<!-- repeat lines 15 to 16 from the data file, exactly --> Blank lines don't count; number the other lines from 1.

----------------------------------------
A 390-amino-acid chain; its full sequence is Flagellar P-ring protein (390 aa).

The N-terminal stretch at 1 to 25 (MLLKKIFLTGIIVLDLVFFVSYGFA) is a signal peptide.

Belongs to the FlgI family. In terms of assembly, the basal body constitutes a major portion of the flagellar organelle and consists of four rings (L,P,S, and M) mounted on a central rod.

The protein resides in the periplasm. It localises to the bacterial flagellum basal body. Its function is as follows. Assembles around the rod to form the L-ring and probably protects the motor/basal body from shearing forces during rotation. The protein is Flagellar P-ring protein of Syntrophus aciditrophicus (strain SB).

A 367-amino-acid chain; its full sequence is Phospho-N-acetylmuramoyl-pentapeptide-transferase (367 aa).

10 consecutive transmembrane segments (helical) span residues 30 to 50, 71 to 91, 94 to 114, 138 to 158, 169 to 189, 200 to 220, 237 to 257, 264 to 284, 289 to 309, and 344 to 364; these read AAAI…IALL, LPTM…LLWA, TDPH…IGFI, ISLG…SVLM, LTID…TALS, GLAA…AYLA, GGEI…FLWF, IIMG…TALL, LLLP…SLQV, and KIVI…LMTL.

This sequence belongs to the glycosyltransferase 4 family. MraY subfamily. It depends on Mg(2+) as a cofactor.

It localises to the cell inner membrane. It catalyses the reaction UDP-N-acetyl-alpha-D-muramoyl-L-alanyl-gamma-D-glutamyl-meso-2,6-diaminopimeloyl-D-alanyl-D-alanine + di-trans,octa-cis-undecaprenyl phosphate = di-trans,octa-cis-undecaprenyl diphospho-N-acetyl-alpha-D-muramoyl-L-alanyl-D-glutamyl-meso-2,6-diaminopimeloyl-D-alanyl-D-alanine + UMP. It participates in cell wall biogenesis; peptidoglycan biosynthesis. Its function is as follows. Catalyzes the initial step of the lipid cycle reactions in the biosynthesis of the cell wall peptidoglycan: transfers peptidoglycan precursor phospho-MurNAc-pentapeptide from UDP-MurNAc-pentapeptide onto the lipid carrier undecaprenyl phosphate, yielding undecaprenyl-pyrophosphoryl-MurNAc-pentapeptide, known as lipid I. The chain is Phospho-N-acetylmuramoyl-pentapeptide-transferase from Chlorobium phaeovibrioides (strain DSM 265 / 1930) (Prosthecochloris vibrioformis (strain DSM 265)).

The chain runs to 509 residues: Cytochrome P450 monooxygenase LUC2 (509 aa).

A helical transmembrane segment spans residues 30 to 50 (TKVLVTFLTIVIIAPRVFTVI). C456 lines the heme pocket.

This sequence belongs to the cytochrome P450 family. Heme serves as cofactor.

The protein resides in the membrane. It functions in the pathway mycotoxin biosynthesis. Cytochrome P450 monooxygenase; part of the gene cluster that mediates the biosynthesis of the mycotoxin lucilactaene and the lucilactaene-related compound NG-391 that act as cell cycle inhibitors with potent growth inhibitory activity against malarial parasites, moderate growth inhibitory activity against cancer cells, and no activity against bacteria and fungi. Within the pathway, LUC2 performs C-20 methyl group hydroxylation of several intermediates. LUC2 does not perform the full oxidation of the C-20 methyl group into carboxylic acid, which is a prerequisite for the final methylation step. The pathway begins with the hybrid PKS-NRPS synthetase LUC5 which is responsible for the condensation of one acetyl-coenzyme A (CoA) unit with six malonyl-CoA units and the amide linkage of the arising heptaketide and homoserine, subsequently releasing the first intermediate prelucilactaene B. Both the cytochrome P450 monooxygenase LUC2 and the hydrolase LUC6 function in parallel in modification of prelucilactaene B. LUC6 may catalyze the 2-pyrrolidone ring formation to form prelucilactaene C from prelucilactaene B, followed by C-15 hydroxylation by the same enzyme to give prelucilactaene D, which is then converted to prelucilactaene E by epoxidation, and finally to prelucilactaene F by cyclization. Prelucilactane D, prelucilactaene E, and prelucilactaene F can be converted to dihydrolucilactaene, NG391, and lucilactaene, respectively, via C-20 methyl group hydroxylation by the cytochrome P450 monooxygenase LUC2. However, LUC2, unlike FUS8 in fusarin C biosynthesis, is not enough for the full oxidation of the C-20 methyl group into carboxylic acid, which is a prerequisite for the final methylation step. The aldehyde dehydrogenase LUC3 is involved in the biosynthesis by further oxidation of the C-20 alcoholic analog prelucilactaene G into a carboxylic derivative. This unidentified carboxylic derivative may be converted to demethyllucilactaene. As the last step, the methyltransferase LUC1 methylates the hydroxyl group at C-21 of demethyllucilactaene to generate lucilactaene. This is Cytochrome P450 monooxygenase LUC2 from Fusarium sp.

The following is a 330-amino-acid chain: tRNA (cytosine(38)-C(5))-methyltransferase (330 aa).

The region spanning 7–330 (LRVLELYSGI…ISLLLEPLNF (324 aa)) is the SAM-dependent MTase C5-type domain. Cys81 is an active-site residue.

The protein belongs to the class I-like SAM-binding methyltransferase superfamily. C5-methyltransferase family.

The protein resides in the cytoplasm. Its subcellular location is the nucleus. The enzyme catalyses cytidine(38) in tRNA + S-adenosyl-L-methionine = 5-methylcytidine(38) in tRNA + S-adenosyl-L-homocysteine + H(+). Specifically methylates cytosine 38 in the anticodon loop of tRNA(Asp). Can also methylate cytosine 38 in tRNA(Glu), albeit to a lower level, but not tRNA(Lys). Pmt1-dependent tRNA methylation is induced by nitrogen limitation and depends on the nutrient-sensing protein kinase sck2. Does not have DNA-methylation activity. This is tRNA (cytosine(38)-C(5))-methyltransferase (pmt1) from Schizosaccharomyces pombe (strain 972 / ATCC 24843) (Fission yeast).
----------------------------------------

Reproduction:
The protein belongs to the class I-like SAM-binding methyltransferase superfamily. C5-methyltransferase family.

The protein resides in the cytoplasm. Its subcellular location is the nucleus. The enzyme catalyses cytidine(38) in tRNA + S-adenosyl-L-methionine = 5-methylcytidine(38) in tRNA + S-adenosyl-L-homocysteine + H(+). Specifically methylates cytosine 38 in the anticodon loop of tRNA(Asp). Can also methylate cytosine 38 in tRNA(Glu), albeit to a lower level, but not tRNA(Lys). Pmt1-dependent tRNA methylation is induced by nitrogen limitation and depends on the nutrient-sensing protein kinase sck2. Does not have DNA-methylation activity. This is tRNA (cytosine(38)-C(5))-methyltransferase (pmt1) from Schizosaccharomyces pombe (strain 972 / ATCC 24843) (Fission yeast).